The hydrocarbons which are liquid at the synthesis reaction conditions and which comprise the slurry liquid which is hydroisomerized by the practice of the invention, are typically fractionated, with one or more of the resulting fractions receiving one or more additional conversion operations. By conversion is meant one or more operations in which the molecular structure of at least a portion of the hydrocarbon is changed and includes both noncatalytic processing (e.g., steam cracking), and catalytic processing in which a fraction is contacted with a suitable catalyst, with or without the presence of hydrogen or other coreactants. If hydrogen is present as a reactant, such process steps are typically referred to as hydroconversion and include, for example, further hydroisomerization, hydrocracking, hydrorefining and the more severe hydrorefining referred to as hydrotreating. Mustrative, but nonlimiting examples of suitable products formed by upgrading include one or more of a synthetic crude oil, liquid fuel, olefins, solvents, lubricating, industrial or medicinal oil, waxy hydrocarbons, nitrogen and oxygen containing compounds, and the like. Liquid fuel includes one or more of motor gasoline, diesel fuel, jet fuel, and kerosene, while lubricating oil includes, for example, automotive, jet, turbine and metal working oils. Industrial oil includes well drilling fluids, agricultural oils, heat transfer fluids and the like.
The invention will be further understood with reference to the Examples below.
Four bifunctional monolithic hydroisomerization catalysts, each consisting of an acidic cracking component and a hydrogenation/dehydrogenation metal component, were prepared using cylindrically shaped and commercially available, open cell alpha alumina foam as the monolith support. The alumina foam cylinders were each 0.5 inches in diameter and 1 inch long. Two different cell sizes were used, one having 20 pores per inch (ppi) and the other having 65 ppi. The average pore sizes were about 1000 μm and 300 μm. Two different zeolites were used as the acidic components, to make two different hydroisomerization catalysts. These zeolites were LZY-82 and zeolite beta. Each zeolite was first impregnated with 0.5 wt. % Pt using standard incipient wetness techniques, dried, and calcined at 400° C. for 4 hours. The zeolite materials were slurried in water/acetic acid (5%) and then applied onto the alpha alumina foam as washcoats using multiple dips followed by calcination (600° C. for 2 hours). The four finished monolithic catalysts are summarized in Table 1.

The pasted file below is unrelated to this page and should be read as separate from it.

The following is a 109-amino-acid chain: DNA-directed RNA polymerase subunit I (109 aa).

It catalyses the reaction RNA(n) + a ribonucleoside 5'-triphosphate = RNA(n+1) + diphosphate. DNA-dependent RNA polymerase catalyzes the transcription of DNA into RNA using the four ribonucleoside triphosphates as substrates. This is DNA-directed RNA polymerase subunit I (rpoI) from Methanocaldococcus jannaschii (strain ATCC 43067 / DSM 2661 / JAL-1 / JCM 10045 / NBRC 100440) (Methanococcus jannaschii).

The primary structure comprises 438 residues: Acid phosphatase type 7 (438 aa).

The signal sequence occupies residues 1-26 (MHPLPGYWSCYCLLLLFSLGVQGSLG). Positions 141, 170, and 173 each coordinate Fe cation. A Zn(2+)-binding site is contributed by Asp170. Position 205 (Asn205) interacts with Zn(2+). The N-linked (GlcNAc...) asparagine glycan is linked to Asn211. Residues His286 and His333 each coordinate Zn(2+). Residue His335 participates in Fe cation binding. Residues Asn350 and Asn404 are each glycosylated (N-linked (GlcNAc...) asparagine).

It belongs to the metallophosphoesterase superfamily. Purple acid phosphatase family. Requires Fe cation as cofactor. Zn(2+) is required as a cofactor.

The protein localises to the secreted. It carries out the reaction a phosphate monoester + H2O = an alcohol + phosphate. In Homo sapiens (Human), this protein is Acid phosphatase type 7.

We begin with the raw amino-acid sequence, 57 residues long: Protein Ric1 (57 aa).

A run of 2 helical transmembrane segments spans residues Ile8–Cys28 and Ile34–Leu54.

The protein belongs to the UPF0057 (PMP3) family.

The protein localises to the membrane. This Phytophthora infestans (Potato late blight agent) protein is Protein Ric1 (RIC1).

These four catalysts were evaluated for their hydroconversion effectiveness for heavy, waxy, paraffinic hydrocarbons using hexadecane (n-C-16H38) as a representative feed for a Fischer-Tropsch synthesized hydrocarbon liquid. The hydroconversion runs were carried out in a small, up-flow pilot plant running at a hydrogen pressure and nominal treat rate of 750 psig and 2500 SCF/B with weight hourly space velocity (WHSV) ranging from 2.3 to 3.1. The degree of conversion was varied by adjusting the temperature from 400-550° F. Each reactor was charged with 5 of the cylindrical catalytic monoliths in series with alpha alumina foams of similar ppi rating used at the front and back of the reaction zone. The reactor conditions for each run are summarized in Table 2.
The results of the runs are shown in FIGS. 2 and 3. FIG. 2 is a plot of hexadecane conversion as a function of temperature, using the Pt/Beta catalysts. FIG. 3 is a plot of the selectivity of the hexadecane conversion to C16 isoparaffins, determined by gas chromatography, as a function of the reactor temperature for the Pt/Beta catalysts. The results for the Pt/LZY-82 catalysts are not shown, because this catalyst was essentially inactive, even at the relatively high temperature of 550° F. The results for the Pt/Beta catalysts shown in FIG. 3 clearly demonstrate the conversion of the hexadecane to isoparaffin. While the cracking activity of the catalysts was greater than desired, the results nevertheless demonstrate the efficacy of hydroisomerizing n-paraffins to isoparaffins, using a monolithic hydroisomerization catalyst.
It is understood that various other embodiments and modifications in the practice of the invention will be apparent to, and can be readily made by, those skilled in the art without departing from the scope and spirit of the invention described above. Accordingly, it is not intended that the scope of the claims appended hereto be limited to the exact description set forth above, but rather that the claims be construed as encompassing all of the features of patentable novelty which reside in the present invention, including all the features and embodiments which would be treated as equivalents thereof by those skilled in the art to which the invention pertains.